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No more honey


NormanH

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I was shocked this morning when I went to the weekly Farmer's market to find that the chap I usually buy honey from wasn't there, and I was told by his son that most of his bees have died, and the little honey that he has left is just enough for his family..

I was aware that there is a serious situation with a rapid decline in the bee population, but this was something concrete that shows just how serious things are.

Of course for the moment I can still buy honey elsewhere, but what is very alarming is the idea that there are so few bees in a very rural part of La Montagne Noire, and the consequences for the future.

Who or what will pollinate the plants if there are no bees, and if there is no pollination what is there to eat..

I haven't quoted the well-known  prediction  supposedly made by Einstein, because it may be spurious:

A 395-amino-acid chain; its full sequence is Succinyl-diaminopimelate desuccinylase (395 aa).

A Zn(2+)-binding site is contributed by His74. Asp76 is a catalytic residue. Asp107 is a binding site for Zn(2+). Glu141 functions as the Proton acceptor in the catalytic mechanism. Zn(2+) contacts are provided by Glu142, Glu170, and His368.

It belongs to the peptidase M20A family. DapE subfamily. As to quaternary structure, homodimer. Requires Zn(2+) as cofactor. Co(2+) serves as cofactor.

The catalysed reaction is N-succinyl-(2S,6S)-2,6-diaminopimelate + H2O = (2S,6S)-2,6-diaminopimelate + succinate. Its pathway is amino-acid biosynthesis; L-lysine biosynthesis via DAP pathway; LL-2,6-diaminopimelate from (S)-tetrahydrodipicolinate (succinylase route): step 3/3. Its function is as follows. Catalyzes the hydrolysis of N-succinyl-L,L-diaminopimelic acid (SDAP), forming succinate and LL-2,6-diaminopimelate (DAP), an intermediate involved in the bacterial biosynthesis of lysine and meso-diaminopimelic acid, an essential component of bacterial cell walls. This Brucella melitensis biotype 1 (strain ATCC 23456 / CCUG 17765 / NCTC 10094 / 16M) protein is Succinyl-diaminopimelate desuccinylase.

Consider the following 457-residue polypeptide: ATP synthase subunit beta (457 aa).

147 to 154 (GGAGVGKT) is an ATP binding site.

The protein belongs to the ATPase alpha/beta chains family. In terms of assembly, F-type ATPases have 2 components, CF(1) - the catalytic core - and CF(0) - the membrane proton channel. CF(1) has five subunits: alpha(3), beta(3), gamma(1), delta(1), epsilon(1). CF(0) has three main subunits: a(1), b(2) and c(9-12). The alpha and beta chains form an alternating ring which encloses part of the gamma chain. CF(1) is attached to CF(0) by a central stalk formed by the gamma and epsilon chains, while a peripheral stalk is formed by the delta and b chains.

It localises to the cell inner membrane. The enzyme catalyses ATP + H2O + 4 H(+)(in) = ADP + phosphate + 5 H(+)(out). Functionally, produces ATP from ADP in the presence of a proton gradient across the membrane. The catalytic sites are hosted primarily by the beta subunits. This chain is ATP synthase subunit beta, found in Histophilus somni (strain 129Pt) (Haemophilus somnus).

http://www.snopes.com/quotes/einstein/bees.asp

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That is so sad - and perhaps very scary. I am not surprised: for years now, a scientific journalist, Vincent Tardieu, has been studying the disappearance of bees and has given many talks on this for quite a while 

http://lesilencedesabeilles.over-blog.com/ 

I know he is not the only one (thankfully!) but his work is particularly interesting to me because he just lives up the road - and is therefore fairly local to you as well,  Norman.

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Some of you have seen me post on here in the past about bees. They're usually pretty active by now.

This year, not a sign of them. There are a dozen or more hives no more than 400m from us and that's what normally leads to a 'new' queen setting up a nest around and about.

My guess is that most died during the hard Winter that we had.

I hope that I'm right when I say that we shouldn't be too Armageddon-ish about it. The apiculteur told me a couple of years back that these things go in cycles: one year feast, the next famine.    

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That's alarming news, Norman.

Until I read that, I had actually been feeling quite optimistic about bees this afternoon.   While digging my small patch of London garden,  I saw several bees visiting my dandelions and forget-me-nots.